Should overseas visitors pay a hotel tax to support local culture? - Museums Association

Should overseas visitors pay a hotel tax to support local culture?

V&A director Tristam Hunt suggests such a tax could help maintain free entry
Profile image for Geraldine Kendall Adams
Geraldine Kendall Adams
The Victoria and Albert Museum’s (V&A) director Tristram Hunt has suggested that cities in the UK should introduce a hotel tax to support local culture and keep museums and galleries free to enter.
Speaking at the Festival of Ideas in London, Hunt said he was “very much in favour” of levying a charge on overseas hotel visitors, which he said could then be used to help support local museums, according to a report in the Telegraph.
Hunt pointed out that other major cities charge both a tourist tax and admission charges to their museums and galleries.
“Why, when I go to New York or Florence or Rome do I pay a hotel tax to support culture in that city, and yet all the tourists who come specifically to London to enjoy culture don’t pay a hotel tax?” he said.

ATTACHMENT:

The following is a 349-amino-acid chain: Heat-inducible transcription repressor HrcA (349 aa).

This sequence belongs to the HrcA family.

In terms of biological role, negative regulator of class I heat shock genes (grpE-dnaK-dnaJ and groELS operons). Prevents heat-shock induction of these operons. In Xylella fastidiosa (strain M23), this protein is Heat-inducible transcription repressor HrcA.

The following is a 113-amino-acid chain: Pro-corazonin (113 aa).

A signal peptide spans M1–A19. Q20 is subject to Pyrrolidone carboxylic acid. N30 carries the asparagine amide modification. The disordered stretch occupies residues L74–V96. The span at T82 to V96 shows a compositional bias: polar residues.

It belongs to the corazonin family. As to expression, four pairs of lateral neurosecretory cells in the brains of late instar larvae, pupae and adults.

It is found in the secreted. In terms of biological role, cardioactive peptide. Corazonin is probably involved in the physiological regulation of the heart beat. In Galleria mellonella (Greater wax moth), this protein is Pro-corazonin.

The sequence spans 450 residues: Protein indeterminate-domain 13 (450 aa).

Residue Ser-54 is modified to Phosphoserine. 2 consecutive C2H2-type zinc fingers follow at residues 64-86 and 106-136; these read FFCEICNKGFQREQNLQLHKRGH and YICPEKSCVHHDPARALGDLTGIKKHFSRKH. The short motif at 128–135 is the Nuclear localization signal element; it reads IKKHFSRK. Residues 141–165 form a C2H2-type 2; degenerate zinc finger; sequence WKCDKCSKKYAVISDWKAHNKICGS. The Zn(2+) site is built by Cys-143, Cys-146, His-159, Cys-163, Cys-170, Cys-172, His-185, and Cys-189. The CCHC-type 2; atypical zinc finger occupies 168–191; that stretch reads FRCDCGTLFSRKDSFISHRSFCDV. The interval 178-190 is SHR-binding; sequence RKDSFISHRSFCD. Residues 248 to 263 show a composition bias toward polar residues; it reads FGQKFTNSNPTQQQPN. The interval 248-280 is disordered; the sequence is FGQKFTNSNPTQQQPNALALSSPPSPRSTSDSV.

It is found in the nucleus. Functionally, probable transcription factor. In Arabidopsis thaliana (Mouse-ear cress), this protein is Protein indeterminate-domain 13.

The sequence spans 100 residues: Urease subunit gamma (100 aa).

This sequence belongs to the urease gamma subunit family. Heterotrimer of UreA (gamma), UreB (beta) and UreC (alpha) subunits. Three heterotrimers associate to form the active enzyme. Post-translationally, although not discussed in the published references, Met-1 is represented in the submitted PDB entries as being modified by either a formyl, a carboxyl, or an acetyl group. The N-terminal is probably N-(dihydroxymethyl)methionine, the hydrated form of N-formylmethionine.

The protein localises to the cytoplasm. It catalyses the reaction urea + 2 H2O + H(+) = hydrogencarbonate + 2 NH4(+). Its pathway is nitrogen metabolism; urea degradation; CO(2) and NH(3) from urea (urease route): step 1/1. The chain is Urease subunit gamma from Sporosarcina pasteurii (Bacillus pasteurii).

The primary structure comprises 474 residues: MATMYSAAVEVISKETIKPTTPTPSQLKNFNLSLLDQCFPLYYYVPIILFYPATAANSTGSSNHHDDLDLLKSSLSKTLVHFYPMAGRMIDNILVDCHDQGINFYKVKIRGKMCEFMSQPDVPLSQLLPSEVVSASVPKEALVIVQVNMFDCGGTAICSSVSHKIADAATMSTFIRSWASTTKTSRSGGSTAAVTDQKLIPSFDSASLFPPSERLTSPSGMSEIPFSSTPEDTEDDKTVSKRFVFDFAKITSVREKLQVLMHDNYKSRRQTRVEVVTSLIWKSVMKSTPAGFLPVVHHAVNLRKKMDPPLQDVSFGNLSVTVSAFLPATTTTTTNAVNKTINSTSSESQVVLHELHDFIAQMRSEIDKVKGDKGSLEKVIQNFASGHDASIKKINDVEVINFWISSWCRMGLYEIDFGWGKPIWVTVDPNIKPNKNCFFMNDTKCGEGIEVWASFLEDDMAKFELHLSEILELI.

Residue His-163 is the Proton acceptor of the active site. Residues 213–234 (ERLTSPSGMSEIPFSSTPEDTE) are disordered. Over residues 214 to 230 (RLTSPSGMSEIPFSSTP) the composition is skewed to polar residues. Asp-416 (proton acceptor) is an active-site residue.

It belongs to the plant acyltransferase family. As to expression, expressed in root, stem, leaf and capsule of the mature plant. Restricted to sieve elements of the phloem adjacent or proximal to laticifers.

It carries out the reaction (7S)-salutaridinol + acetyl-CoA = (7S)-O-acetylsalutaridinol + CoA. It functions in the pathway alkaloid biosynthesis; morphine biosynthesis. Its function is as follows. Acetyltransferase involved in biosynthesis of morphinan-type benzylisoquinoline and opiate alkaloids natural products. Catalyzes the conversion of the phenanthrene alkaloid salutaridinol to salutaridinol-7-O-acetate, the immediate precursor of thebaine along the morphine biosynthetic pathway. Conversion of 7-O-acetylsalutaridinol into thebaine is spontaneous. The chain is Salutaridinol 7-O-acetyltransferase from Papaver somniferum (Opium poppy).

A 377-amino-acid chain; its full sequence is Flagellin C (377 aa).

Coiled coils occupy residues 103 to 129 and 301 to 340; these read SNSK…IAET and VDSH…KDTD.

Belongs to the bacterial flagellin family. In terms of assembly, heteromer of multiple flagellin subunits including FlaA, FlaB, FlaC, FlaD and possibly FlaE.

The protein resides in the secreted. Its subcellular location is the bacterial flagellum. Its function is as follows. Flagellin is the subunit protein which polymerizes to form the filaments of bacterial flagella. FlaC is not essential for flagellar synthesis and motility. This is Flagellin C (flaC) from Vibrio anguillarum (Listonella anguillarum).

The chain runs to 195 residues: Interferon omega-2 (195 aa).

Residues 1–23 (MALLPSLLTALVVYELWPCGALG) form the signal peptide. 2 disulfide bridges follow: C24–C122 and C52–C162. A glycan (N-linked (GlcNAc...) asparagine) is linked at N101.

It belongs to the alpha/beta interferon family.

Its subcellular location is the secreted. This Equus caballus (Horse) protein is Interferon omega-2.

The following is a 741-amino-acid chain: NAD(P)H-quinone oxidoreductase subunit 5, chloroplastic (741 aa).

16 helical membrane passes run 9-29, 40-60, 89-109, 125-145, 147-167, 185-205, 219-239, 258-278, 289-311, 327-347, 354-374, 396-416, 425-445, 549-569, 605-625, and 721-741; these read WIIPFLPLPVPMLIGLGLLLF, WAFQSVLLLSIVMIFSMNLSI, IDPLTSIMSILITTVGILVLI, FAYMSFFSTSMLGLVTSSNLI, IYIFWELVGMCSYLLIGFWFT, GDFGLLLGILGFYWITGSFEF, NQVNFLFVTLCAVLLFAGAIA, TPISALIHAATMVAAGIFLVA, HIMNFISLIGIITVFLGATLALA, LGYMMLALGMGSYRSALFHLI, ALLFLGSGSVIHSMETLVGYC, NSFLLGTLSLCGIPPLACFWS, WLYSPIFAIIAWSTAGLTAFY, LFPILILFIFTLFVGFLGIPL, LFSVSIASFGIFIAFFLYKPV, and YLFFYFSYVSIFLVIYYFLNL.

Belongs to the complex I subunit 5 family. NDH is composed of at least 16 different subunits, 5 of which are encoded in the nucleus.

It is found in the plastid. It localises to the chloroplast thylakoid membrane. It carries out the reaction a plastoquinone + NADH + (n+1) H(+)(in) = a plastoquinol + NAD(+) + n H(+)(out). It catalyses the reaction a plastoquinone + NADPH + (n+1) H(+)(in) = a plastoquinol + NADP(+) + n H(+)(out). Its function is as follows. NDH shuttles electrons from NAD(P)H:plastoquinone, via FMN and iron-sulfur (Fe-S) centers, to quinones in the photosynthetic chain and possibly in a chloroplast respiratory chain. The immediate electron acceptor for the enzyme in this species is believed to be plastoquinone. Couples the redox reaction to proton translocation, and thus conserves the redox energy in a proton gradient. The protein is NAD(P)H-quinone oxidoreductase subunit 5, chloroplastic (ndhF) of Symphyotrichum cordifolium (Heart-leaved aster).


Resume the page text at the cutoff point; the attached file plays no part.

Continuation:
“So I think government should give local authorities in London, Edinburgh, Cambridge, Bristol, wherever, the right to levy a hotel tax.
“The challenge for us would be to say that needs to come to museums like ourselves: it’ll probably end up going somewhere else.”
Hunt said he had revised his views on free entry, which he called for scrapping in a newspaper column in 2011 when he was the Labour MP for Stoke-on-Trent Central.
He told the festival: “The reason I wrote that was the state of regional, particularly local authority, museums who were subject to council funding.
“We [the V&A] have had it bad, but local authority museums have been absolutely smashed over the last few years.
“But free entry is an important part of UK public policy now. It works for us economically because you don’t pay at our front door but you do go to our shop or our cafe or go to an exhibition. We’ll get money out of you somehow.”
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